In the meantime, there is a very real possibility Trump could attempt to distract from his deepening scandal by launching another military strike on Syria or even starting a full-scale war with North Korea. Such an action would almost certainly change the national discourse virtually overnight. And we all saw how obsequiously the “liberal,” “opposition party” media proudly cheered the president on during last month’s surprise missile strike on Syria.

As Street observes, though the United States prides itself as the “world’s greatest democracy,” few of our nation’s institutions can accurately be called “democratic.” The U.S. is essentially an oligarchy.

“Impeaching or otherwise removing [Trump] won’t alter that basic reality,” he writes. “The United States doesn’t need a new and 46th president as much as it needs a democracy, a new constitution, a new organizing of institutions—including its frankly absurd and plutocratic election and party systems.”

 

Editor’s note: Red Flag does not support or endorse any WordPress-sponsored advertisements that may appear on readers’ screens. This is another reason why workers, including writers, need to own the means of production–or in this case, the Internet.

If you like this essay feel free to share it widely (Facebook, Twitter, all that stuff…). Adam Marletta can be reached at adamd.marletta@gmail.com.

Thanks for reading!

 

Don’t Be Fooled: Donald Trump is Still a Bourgeois Scumbag

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If Donald Trump has succeeded at anything, it is in considerably lowering the bar for what is considered “presidential.” That is the establishment media’s takeaway, at least, from Trump’s first address to Congress last week.

The prepared speech—which the president dutifully read from a teleprompter, despite his vocal criticism of Barack Obama’s use of the same practice—did not deviate from the president’s major policy proposals.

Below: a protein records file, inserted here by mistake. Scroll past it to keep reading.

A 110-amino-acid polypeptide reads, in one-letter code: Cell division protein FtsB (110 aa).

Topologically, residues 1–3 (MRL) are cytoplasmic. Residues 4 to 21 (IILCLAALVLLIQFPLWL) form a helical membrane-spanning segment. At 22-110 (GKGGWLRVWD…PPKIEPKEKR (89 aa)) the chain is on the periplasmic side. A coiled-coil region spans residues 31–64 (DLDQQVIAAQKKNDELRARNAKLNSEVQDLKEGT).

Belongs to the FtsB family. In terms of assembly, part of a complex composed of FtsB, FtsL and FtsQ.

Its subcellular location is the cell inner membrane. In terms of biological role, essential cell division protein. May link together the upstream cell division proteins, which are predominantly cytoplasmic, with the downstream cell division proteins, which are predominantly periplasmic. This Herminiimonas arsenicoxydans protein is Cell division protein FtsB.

Trump still intends to pursue mass deportation of immigrants. He is still pledging to build a wall on the Mexican border. He is still demonizing Muslims and so-called “Radical Islam”–though he has precious little to say about the far more pervasive threat posed by Radical Christianity.

He wants to nearly quadruple the already bloated military-spending budget, vowing to “strengthen our military,” which has never ceased being the most powerful and belligerent force of violence on the planet.

And Trump is still targeting society’s most vulnerable, marginalized populations including people of color, immigrants, the LGBT community, and women.

Trump’s speech, in other words, was a veritable “greatest hits” package of the same themes and promises he has been harping on since he first launched his presidential campaign in June of 2015. (That was the now infamous campaign kickoff speech in which Trump referred to Mexicans as criminals, drug-dealers and “rapists.”)

And it was just as devoid of substance, specific policy proposals, and factual information grounded in reality as anything else that has come out of the president’s mouth.

Yet, the “liberal” media nearly unanimously praised Trump’s toned-down demeanor and noticeably more restrained performance.